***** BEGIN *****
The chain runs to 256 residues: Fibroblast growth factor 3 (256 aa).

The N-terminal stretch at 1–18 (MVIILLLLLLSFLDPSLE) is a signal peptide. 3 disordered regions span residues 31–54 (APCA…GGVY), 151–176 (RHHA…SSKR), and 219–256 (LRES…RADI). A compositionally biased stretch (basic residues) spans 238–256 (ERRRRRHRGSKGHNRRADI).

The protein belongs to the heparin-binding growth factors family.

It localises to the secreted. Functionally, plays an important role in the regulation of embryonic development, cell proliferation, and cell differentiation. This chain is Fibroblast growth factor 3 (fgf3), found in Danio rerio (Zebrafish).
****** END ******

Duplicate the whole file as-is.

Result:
The chain runs to 256 residues: Fibroblast growth factor 3 (256 aa).

The N-terminal stretch at 1–18 (MVIILLLLLLSFLDPSLE) is a signal peptide. 3 disordered regions span residues 31–54 (APCA…GGVY), 151–176 (RHHA…SSKR), and 219–256 (LRES…RADI). A compositionally biased stretch (basic residues) spans 238–256 (ERRRRRHRGSKGHNRRADI).

The protein belongs to the heparin-binding growth factors family.

It localises to the secreted. Functionally, plays an important role in the regulation of embryonic development, cell proliferation, and cell differentiation. This chain is Fibroblast growth factor 3 (fgf3), found in Danio rerio (Zebrafish).